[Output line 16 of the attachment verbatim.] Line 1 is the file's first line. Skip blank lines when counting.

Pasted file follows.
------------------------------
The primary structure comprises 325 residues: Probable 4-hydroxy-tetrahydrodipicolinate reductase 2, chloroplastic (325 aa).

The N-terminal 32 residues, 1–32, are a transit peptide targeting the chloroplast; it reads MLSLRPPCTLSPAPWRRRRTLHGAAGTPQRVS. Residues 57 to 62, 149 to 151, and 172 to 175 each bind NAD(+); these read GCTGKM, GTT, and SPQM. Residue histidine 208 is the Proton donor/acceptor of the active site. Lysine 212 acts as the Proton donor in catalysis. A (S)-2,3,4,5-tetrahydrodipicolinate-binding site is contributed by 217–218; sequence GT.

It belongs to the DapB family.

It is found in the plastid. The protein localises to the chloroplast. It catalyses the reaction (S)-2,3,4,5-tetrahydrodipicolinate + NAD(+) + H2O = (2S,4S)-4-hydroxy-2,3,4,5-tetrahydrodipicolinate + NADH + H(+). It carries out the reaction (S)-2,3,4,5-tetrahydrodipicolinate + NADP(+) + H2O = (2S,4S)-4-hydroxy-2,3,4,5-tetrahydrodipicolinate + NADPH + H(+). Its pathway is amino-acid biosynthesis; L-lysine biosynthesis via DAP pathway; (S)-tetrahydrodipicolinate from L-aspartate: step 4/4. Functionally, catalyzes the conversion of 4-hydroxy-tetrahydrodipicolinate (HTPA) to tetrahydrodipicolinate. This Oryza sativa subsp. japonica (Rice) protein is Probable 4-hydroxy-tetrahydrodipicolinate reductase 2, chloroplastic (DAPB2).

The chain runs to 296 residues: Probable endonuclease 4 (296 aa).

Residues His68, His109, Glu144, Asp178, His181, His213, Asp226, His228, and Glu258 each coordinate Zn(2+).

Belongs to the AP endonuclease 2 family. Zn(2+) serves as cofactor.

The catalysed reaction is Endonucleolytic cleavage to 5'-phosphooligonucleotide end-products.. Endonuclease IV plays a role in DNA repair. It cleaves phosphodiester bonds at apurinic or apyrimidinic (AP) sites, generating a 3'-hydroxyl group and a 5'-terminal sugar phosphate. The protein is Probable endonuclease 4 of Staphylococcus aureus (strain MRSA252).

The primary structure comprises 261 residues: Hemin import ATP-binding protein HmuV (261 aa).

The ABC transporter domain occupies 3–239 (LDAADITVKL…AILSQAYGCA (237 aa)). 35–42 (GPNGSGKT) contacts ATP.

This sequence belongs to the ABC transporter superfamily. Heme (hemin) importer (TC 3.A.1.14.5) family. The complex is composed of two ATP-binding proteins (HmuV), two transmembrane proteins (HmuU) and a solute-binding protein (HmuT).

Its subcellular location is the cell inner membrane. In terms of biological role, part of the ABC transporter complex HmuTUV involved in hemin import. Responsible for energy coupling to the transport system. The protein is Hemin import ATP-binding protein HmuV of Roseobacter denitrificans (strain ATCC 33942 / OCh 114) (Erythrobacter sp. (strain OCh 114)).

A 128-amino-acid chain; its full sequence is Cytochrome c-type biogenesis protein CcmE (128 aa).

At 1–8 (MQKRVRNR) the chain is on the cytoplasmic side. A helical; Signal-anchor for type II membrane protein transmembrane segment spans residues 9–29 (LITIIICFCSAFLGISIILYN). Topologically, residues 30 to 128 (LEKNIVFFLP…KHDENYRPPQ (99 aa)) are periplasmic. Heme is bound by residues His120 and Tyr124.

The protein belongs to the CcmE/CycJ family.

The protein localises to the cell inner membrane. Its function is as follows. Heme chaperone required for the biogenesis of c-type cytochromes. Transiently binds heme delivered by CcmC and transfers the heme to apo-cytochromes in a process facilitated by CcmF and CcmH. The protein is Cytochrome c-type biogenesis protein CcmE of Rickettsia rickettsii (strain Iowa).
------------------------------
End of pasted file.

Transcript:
The protein localises to the cell inner membrane. Its function is as follows. Heme chaperone required for the biogenesis of c-type cytochromes. Transiently binds heme delivered by CcmC and transfers the heme to apo-cytochromes in a process facilitated by CcmF and CcmH. The protein is Cytochrome c-type biogenesis protein CcmE of Rickettsia rickettsii (strain Iowa).